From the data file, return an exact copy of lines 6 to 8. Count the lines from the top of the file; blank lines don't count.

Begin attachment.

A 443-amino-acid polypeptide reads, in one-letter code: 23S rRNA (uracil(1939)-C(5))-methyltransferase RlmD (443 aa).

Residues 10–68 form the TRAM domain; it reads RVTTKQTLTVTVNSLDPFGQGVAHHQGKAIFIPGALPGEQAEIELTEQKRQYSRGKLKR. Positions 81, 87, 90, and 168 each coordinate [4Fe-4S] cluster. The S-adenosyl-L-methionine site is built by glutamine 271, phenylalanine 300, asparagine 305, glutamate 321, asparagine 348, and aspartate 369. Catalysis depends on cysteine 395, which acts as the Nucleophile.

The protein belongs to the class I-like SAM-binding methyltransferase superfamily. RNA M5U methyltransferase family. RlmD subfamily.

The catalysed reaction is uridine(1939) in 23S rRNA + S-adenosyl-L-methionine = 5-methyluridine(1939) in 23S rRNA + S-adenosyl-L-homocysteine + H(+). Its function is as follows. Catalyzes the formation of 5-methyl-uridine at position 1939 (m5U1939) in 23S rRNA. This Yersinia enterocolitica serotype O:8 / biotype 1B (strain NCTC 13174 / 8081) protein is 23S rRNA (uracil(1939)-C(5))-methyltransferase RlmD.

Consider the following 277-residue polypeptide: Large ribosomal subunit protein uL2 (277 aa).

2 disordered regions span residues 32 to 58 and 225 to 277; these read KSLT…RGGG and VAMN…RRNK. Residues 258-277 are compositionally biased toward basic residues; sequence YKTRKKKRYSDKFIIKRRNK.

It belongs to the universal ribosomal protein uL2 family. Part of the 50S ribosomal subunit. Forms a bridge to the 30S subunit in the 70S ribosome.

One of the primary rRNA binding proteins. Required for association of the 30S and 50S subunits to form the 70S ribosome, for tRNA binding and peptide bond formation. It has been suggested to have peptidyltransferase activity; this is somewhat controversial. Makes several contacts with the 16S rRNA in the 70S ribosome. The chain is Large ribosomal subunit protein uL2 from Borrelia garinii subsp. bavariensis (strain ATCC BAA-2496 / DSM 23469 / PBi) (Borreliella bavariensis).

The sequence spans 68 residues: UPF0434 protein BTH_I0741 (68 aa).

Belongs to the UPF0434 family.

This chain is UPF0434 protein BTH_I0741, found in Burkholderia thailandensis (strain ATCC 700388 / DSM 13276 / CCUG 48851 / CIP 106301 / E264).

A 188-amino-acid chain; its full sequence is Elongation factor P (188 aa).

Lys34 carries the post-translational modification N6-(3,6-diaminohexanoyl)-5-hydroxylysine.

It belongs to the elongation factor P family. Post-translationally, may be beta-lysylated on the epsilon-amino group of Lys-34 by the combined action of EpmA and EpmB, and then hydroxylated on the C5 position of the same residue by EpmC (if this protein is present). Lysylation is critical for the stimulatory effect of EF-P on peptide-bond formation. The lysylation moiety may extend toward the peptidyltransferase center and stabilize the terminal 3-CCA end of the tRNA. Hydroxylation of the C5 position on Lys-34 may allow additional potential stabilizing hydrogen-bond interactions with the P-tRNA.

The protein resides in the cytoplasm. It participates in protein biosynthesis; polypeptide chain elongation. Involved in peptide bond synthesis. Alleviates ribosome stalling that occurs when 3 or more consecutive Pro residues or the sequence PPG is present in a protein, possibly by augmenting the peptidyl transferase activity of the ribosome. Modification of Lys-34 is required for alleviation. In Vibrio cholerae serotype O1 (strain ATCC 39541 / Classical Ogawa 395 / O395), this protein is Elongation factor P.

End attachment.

2 disordered regions span residues 32 to 58 and 225 to 277; these read KSLT…RGGG and VAMN…RRNK. Residues 258-277 are compositionally biased toward basic residues; sequence YKTRKKKRYSDKFIIKRRNK.

It belongs to the universal ribosomal protein uL2 family. Part of the 50S ribosomal subunit. Forms a bridge to the 30S subunit in the 70S ribosome.

One of the primary rRNA binding proteins. Required for association of the 30S and 50S subunits to form the 70S ribosome, for tRNA binding and peptide bond formation. It has been suggested to have peptidyltransferase activity; this is somewhat controversial. Makes several contacts with the 16S rRNA in the 70S ribosome. The chain is Large ribosomal subunit protein uL2 from Borrelia garinii subsp. bavariensis (strain ATCC BAA-2496 / DSM 23469 / PBi) (Borreliella bavariensis).